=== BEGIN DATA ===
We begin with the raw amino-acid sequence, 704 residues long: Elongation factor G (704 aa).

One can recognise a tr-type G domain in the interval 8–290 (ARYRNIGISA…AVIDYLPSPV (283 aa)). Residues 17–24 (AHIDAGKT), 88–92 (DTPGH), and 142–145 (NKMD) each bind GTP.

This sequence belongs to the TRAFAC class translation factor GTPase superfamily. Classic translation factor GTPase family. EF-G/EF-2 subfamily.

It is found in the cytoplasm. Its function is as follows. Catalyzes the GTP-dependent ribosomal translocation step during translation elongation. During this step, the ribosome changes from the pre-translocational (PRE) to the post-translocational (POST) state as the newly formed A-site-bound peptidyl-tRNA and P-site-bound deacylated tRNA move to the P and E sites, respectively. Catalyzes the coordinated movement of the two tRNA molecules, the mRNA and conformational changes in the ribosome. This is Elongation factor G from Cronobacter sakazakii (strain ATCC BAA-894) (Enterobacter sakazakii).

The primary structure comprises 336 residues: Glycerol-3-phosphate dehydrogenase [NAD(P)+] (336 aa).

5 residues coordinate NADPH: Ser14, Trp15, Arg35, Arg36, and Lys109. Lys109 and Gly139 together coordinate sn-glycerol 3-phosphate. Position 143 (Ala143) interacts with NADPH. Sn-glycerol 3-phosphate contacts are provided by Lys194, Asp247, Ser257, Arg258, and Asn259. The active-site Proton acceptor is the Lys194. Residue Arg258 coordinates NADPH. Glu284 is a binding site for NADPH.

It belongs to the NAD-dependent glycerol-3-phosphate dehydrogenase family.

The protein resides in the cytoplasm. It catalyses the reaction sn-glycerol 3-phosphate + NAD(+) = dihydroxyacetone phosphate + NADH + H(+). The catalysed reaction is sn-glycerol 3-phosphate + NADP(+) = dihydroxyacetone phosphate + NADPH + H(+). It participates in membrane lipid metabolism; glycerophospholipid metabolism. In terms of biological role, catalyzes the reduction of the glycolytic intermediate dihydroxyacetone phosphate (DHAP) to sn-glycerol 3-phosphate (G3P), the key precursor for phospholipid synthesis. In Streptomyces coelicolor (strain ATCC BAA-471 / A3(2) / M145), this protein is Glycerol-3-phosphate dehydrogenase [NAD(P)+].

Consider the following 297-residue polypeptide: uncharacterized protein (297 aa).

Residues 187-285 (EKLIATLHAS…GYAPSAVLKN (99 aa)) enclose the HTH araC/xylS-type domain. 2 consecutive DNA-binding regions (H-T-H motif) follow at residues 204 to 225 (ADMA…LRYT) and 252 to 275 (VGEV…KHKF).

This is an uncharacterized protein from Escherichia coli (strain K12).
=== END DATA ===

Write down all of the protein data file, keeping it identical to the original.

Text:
We begin with the raw amino-acid sequence, 704 residues long: Elongation factor G (704 aa).

One can recognise a tr-type G domain in the interval 8–290 (ARYRNIGISA…AVIDYLPSPV (283 aa)). Residues 17–24 (AHIDAGKT), 88–92 (DTPGH), and 142–145 (NKMD) each bind GTP.

This sequence belongs to the TRAFAC class translation factor GTPase superfamily. Classic translation factor GTPase family. EF-G/EF-2 subfamily.

It is found in the cytoplasm. Its function is as follows. Catalyzes the GTP-dependent ribosomal translocation step during translation elongation. During this step, the ribosome changes from the pre-translocational (PRE) to the post-translocational (POST) state as the newly formed A-site-bound peptidyl-tRNA and P-site-bound deacylated tRNA move to the P and E sites, respectively. Catalyzes the coordinated movement of the two tRNA molecules, the mRNA and conformational changes in the ribosome. This is Elongation factor G from Cronobacter sakazakii (strain ATCC BAA-894) (Enterobacter sakazakii).

The primary structure comprises 336 residues: Glycerol-3-phosphate dehydrogenase [NAD(P)+] (336 aa).

5 residues coordinate NADPH: Ser14, Trp15, Arg35, Arg36, and Lys109. Lys109 and Gly139 together coordinate sn-glycerol 3-phosphate. Position 143 (Ala143) interacts with NADPH. Sn-glycerol 3-phosphate contacts are provided by Lys194, Asp247, Ser257, Arg258, and Asn259. The active-site Proton acceptor is the Lys194. Residue Arg258 coordinates NADPH. Glu284 is a binding site for NADPH.

It belongs to the NAD-dependent glycerol-3-phosphate dehydrogenase family.

The protein resides in the cytoplasm. It catalyses the reaction sn-glycerol 3-phosphate + NAD(+) = dihydroxyacetone phosphate + NADH + H(+). The catalysed reaction is sn-glycerol 3-phosphate + NADP(+) = dihydroxyacetone phosphate + NADPH + H(+). It participates in membrane lipid metabolism; glycerophospholipid metabolism. In terms of biological role, catalyzes the reduction of the glycolytic intermediate dihydroxyacetone phosphate (DHAP) to sn-glycerol 3-phosphate (G3P), the key precursor for phospholipid synthesis. In Streptomyces coelicolor (strain ATCC BAA-471 / A3(2) / M145), this protein is Glycerol-3-phosphate dehydrogenase [NAD(P)+].

Consider the following 297-residue polypeptide: uncharacterized protein (297 aa).

Residues 187-285 (EKLIATLHAS…GYAPSAVLKN (99 aa)) enclose the HTH araC/xylS-type domain. 2 consecutive DNA-binding regions (H-T-H motif) follow at residues 204 to 225 (ADMA…LRYT) and 252 to 275 (VGEV…KHKF).

This is an uncharacterized protein from Escherichia coli (strain K12).